¿Una luz en la oscuridad del Congo?

NUEVA YORK – Tal vez ningún otro país del mundo –ni siquiera Iraq, Afganistán o Sudán—ha sufrido tanto por los conflictos armados durante los últimos quince años como la República Democrática del Congo. Varios millones de personas han muerto directamente en la lucha armada o por los desplazamientos forzosos y las consecuencias sobre la salud resultantes.

Las principales causas del conflicto que ha aquejado a la RDC durante tanto tiempo son la competencia por el control de los vastos recursos naturales de ese país empobrecido y los esfuerzos de su vecino, Rwanda, para eliminar lo que considera una amenaza potencial planteada por algunos de los responsables del genocidio de 1994 que se refugiaron ahí. Varios otros Estados africanos – Angola, Namibia, Uganda y Zimbabwe – también han participado en ocasiones en los combates dentro de la RDC, ya sea directamente o mediante milicias. Continúa el sufrimiento, que se manifiesta en la epidemia de violencia sexual que se ha apoderado del país, cometida en su mayor parte por excombatientes, incluso en zonas donde se ha restablecido la paz.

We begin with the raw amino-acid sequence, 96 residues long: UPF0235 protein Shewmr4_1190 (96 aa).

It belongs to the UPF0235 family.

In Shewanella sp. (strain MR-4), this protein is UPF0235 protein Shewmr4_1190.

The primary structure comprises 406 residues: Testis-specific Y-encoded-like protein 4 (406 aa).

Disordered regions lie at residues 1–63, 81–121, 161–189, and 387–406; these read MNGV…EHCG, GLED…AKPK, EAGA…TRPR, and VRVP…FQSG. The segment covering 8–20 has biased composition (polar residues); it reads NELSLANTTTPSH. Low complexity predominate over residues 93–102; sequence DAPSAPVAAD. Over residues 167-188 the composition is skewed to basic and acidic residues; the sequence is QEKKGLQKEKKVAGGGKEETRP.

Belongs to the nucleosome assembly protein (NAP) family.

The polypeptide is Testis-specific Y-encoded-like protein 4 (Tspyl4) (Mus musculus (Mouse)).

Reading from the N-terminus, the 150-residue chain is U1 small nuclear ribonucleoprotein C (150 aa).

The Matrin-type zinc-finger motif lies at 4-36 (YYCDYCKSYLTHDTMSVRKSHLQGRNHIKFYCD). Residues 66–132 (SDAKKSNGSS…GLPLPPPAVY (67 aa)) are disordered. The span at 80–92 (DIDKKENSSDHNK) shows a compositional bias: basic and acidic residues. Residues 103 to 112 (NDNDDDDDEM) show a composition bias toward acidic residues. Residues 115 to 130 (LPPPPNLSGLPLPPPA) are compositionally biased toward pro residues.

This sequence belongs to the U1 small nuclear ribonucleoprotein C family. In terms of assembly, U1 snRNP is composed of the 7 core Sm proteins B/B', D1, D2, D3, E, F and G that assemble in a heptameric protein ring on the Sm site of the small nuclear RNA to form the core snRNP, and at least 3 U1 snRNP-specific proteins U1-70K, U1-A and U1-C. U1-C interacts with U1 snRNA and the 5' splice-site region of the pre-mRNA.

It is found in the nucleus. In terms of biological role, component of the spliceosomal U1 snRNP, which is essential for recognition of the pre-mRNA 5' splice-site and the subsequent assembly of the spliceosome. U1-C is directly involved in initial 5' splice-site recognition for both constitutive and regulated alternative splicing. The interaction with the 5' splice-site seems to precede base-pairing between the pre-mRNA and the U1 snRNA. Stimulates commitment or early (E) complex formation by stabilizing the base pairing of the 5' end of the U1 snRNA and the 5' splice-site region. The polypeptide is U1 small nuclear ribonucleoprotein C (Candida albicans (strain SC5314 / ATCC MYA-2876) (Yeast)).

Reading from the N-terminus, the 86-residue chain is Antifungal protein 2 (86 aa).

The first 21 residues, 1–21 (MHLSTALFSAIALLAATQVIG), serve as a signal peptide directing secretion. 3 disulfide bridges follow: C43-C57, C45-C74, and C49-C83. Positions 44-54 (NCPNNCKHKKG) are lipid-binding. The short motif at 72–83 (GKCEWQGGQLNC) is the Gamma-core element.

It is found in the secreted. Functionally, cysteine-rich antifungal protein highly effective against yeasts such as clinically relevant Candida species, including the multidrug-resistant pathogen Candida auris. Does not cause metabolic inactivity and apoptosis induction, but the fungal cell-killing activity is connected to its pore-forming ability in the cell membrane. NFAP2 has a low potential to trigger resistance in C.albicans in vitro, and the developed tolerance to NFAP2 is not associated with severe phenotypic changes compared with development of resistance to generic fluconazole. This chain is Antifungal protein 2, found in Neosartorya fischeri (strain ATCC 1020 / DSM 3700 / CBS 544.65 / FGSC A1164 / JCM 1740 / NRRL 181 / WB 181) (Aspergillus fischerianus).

En medio de estas sombrías circunstancias, un acontecimiento reciente ha proporcionado un rayo de esperanza poco habitual: la extraordinaria movilización del pueblo congoleño en defensa de las nacientes instituciones democráticas del país. No menos de 210 organizaciones no gubernamentales congoleñas, incluyendo las que gozan del mayor reconocimiento y respeto en todo el país, se unieron recientemente para desafiar el intento del presidente Joseph Kabila de hacerse del control de la Asamblea Nacional (la cámara baja del Parlamento) que entró en funciones tras las históricas elecciones de 2006.

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